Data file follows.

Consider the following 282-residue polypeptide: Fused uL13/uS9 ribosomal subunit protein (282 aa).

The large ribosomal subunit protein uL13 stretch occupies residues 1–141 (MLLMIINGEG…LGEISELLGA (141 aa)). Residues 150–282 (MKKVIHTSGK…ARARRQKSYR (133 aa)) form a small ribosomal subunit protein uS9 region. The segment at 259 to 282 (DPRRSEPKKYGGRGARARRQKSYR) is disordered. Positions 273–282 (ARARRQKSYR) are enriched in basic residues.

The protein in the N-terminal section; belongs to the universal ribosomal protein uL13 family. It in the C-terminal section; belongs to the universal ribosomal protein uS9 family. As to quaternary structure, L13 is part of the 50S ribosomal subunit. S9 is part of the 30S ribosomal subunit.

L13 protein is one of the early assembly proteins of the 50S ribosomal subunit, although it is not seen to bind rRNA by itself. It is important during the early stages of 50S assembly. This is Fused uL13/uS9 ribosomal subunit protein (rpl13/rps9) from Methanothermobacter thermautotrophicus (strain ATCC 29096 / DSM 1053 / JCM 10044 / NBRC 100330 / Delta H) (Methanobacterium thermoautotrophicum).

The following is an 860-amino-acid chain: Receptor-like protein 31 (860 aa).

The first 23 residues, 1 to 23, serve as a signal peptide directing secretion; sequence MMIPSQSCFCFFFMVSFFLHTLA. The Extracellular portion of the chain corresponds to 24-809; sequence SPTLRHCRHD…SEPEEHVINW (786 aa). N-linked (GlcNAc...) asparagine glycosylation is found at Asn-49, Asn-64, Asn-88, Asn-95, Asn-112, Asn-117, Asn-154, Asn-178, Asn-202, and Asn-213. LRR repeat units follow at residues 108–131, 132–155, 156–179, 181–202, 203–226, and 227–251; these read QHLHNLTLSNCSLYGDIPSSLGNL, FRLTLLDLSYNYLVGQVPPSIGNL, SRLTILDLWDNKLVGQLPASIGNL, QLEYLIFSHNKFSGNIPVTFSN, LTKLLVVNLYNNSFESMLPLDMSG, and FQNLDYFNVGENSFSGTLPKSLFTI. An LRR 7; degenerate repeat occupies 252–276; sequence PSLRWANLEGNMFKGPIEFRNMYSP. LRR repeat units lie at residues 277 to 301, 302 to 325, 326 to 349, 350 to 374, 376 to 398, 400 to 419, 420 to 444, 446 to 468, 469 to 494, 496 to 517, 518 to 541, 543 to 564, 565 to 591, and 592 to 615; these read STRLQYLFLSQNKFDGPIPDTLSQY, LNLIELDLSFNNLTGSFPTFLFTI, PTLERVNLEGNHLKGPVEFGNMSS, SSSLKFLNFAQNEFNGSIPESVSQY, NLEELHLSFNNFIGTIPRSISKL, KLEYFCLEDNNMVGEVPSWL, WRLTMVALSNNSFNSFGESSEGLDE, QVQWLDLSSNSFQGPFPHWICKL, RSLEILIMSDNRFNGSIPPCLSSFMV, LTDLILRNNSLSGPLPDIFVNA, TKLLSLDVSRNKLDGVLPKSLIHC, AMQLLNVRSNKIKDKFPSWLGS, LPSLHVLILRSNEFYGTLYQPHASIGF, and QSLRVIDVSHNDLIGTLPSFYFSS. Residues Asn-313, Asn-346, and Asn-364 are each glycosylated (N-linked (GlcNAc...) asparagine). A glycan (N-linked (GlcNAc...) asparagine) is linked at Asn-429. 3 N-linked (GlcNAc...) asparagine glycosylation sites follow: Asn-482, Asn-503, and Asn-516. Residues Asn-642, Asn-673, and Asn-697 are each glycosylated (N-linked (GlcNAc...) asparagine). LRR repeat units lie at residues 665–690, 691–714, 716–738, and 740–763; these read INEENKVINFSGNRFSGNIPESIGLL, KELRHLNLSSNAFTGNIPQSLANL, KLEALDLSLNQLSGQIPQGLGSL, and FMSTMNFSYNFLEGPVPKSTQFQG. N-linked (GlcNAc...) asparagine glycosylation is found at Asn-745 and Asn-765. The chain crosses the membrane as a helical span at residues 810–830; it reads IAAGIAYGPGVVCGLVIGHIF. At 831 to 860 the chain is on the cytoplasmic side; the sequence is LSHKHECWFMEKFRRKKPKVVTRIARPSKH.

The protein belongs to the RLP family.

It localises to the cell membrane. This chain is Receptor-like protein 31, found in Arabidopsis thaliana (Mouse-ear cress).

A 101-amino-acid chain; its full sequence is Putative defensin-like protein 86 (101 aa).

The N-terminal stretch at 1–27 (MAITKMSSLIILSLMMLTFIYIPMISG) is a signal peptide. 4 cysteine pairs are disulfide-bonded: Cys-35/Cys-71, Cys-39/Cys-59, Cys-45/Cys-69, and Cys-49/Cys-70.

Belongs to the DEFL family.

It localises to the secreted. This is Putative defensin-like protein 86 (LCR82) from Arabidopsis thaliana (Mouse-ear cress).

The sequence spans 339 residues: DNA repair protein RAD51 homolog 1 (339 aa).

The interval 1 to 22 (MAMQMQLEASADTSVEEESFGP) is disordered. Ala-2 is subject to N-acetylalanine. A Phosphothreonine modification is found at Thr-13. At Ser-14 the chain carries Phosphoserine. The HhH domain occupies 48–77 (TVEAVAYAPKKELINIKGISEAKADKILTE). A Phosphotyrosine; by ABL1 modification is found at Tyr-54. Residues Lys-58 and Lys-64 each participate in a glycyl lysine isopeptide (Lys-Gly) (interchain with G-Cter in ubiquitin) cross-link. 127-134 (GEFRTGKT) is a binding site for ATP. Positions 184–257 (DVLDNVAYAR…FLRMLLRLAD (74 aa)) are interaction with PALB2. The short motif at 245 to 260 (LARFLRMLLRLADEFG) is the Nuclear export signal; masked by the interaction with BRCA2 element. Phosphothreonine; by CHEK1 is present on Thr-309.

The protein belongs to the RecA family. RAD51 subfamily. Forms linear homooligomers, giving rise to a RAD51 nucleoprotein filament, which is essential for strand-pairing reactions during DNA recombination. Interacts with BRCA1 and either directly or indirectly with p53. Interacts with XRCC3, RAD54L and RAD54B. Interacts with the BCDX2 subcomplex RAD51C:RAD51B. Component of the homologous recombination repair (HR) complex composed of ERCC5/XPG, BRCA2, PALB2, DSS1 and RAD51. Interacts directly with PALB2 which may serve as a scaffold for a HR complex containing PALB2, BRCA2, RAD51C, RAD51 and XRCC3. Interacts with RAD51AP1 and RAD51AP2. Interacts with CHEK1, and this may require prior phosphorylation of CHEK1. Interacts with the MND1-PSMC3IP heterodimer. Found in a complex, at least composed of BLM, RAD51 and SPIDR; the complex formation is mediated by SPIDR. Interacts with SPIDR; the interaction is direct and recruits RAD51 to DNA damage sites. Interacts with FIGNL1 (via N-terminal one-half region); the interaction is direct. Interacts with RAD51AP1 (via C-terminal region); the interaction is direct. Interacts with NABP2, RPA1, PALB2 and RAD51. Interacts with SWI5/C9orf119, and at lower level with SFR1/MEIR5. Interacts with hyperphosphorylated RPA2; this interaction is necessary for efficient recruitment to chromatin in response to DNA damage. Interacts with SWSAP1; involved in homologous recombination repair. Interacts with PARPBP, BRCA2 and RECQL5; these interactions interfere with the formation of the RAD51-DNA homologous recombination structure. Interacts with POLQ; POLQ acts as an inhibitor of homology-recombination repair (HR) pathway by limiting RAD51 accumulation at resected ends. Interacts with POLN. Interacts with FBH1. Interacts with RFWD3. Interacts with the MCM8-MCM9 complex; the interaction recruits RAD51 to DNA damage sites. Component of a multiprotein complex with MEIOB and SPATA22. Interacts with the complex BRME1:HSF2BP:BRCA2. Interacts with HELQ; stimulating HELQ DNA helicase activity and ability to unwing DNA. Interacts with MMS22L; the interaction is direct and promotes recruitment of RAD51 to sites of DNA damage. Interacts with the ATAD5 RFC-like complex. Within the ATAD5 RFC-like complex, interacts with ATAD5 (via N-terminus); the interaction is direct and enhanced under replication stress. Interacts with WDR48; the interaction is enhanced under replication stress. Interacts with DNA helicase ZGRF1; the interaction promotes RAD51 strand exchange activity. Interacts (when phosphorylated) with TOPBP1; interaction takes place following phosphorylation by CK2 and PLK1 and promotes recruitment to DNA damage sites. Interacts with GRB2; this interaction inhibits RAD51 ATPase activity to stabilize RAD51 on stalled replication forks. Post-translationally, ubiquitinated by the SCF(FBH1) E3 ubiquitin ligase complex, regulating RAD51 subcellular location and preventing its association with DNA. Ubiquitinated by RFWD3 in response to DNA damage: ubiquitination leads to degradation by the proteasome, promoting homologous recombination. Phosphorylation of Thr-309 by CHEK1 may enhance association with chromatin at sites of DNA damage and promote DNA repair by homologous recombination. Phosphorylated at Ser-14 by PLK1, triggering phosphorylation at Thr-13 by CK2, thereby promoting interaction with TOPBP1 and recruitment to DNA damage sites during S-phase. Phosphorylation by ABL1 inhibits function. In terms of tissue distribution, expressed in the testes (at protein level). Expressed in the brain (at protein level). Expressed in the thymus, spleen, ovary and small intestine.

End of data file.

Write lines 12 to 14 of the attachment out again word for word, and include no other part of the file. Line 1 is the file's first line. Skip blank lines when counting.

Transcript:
It localises to the secreted. This is Putative defensin-like protein 86 (LCR82) from Arabidopsis thaliana (Mouse-ear cress).

The sequence spans 339 residues: DNA repair protein RAD51 homolog 1 (339 aa).

The interval 1 to 22 (MAMQMQLEASADTSVEEESFGP) is disordered. Ala-2 is subject to N-acetylalanine. A Phosphothreonine modification is found at Thr-13. At Ser-14 the chain carries Phosphoserine. The HhH domain occupies 48–77 (TVEAVAYAPKKELINIKGISEAKADKILTE). A Phosphotyrosine; by ABL1 modification is found at Tyr-54. Residues Lys-58 and Lys-64 each participate in a glycyl lysine isopeptide (Lys-Gly) (interchain with G-Cter in ubiquitin) cross-link. 127-134 (GEFRTGKT) is a binding site for ATP. Positions 184–257 (DVLDNVAYAR…FLRMLLRLAD (74 aa)) are interaction with PALB2. The short motif at 245 to 260 (LARFLRMLLRLADEFG) is the Nuclear export signal; masked by the interaction with BRCA2 element. Phosphothreonine; by CHEK1 is present on Thr-309.